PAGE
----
Trademark applicants and registrants in the U.S. are required to provide a street address or mail forwarding address to the U.S. Patent and Trademark Office USPTO.
P.O., c/o, CMRA, RA, PMB, APO, FPO, DPO, HCR, HC, virtual workspace, and shared office addresses are unacceptable. If such an address is provided, the USPTO will issue an Office Action requiring a street or mail forwarding address.
The USPTO issued an Examination Guide yesterday on this topic.
If an applicant or registrant is a foreign individual or entity with a U.S. street address and they are not represented by U.S. counsel, the USPTO will require that they appoint U.S. counsel.
If an applicant or registrant provides a new domicile address in response to an Office Action, the Examining Attorney should conduct an internet search to determine whether it is acceptable. The Examining Attorney can issue a new Non-Final Office Action or a Final Office Action if necessary.
The domicile address must be for an individual or entity who has legal authority to bind the applicant or registrant.
If the applicant or registrant asserts they have no fixed physical address, they must file a petition to the Director of the USPTO.
Any published application or maintained/accepted registration asserting “no fixed physical address” before the issuance of this Examination Guide does not need to be retracted. HOWEVER, companion applications or registrations that have not reached this stage will be evaluated under this Examination Guide.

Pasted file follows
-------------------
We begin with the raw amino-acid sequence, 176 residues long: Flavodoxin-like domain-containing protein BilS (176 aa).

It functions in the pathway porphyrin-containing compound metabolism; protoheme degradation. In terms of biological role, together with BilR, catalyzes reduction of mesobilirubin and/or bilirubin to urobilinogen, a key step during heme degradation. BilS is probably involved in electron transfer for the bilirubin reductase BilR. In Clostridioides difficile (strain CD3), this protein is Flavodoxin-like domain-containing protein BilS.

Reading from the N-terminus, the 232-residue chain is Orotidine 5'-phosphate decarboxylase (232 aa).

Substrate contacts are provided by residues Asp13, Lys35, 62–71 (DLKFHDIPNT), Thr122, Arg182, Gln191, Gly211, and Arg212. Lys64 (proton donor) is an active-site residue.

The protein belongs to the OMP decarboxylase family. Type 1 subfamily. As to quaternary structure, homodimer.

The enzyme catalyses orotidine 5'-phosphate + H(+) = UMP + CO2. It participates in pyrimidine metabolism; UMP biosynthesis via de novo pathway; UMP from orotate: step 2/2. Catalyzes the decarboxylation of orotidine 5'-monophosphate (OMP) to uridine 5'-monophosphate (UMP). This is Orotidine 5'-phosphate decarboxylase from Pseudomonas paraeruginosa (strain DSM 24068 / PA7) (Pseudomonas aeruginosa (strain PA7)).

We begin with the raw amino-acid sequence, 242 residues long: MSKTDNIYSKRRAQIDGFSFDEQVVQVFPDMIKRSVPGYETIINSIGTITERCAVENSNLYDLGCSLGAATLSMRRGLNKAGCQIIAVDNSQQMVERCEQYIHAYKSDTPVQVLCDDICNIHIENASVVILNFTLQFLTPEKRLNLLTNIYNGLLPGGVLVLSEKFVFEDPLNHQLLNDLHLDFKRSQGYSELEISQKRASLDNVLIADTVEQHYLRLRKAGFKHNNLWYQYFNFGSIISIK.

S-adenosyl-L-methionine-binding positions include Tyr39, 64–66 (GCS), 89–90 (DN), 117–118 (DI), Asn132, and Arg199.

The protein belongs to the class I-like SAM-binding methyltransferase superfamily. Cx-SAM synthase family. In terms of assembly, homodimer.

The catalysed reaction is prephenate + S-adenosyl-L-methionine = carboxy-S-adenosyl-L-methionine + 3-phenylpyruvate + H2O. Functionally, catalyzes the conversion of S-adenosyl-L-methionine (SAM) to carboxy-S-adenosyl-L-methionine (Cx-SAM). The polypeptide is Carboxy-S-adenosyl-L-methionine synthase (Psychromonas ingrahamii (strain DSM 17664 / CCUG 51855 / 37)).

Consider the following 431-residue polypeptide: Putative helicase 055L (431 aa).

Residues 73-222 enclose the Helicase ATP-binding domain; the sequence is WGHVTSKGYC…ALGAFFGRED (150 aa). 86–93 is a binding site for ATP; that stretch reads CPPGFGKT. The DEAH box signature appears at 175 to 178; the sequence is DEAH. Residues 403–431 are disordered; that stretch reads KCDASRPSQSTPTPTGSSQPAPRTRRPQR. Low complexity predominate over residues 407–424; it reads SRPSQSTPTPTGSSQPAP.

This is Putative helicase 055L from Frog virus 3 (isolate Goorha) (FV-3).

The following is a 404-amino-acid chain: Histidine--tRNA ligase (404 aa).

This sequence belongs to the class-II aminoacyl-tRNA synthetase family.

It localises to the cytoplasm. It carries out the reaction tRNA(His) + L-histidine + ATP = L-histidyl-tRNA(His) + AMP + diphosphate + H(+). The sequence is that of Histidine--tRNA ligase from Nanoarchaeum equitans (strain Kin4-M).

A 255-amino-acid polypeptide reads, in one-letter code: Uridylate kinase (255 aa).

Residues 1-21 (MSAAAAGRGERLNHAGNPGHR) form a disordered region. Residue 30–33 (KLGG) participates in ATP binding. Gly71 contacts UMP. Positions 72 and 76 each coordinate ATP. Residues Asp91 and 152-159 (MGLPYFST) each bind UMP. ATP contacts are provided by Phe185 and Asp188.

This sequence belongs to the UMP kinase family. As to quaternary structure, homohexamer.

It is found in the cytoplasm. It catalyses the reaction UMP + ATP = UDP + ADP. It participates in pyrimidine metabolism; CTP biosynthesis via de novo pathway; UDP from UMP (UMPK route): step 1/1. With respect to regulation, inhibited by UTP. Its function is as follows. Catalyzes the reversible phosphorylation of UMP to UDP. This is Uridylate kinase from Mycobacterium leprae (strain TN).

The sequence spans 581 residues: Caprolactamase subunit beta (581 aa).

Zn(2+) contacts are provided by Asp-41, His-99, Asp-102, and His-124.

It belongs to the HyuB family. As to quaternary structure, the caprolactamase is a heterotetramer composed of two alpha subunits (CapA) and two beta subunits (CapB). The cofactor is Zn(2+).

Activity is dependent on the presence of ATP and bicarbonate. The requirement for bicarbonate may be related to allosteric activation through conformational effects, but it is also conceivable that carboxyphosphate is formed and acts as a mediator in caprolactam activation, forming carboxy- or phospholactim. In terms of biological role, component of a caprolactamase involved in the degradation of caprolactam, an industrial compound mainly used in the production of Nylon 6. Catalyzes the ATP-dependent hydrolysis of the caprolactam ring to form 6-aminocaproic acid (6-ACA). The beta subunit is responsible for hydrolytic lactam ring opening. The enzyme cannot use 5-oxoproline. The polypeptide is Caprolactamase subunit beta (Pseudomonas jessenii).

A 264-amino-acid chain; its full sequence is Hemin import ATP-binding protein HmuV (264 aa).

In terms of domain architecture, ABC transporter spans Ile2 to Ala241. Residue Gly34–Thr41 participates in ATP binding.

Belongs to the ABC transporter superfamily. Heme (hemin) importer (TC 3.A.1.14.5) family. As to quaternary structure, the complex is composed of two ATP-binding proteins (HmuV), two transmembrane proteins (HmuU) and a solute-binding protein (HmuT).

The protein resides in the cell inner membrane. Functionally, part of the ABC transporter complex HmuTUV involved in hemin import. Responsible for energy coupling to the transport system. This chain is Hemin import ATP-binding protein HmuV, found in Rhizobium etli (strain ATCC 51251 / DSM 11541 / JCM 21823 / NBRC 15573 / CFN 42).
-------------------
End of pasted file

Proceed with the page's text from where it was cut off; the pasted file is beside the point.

The USPTO stated in the press release for this Examination Guide that it is required by the U.S. Trademark Act to collect domicile information to confirm that an applicant or registrant is real or requires a U.S.-licensed attorney, and to have valid contact information for the trademark owner.
In addition, the justification for this information is to defend against the unprecedented increase in trademark filing scams that originate overseas.
The USPTO has discovered thousands of examples of foreign applicants using fake U.S. addresses in applications or hijacking the credentials of U.S. attorneys and using their address without the attorney’s knowledge or permission.
Since 2019, the USPTO has issued 258 final Orders for Sanctions for violations of the U.S. counsel rule that terminated 18,789 invalidly filed applications and sanctioned 3,297 registrations.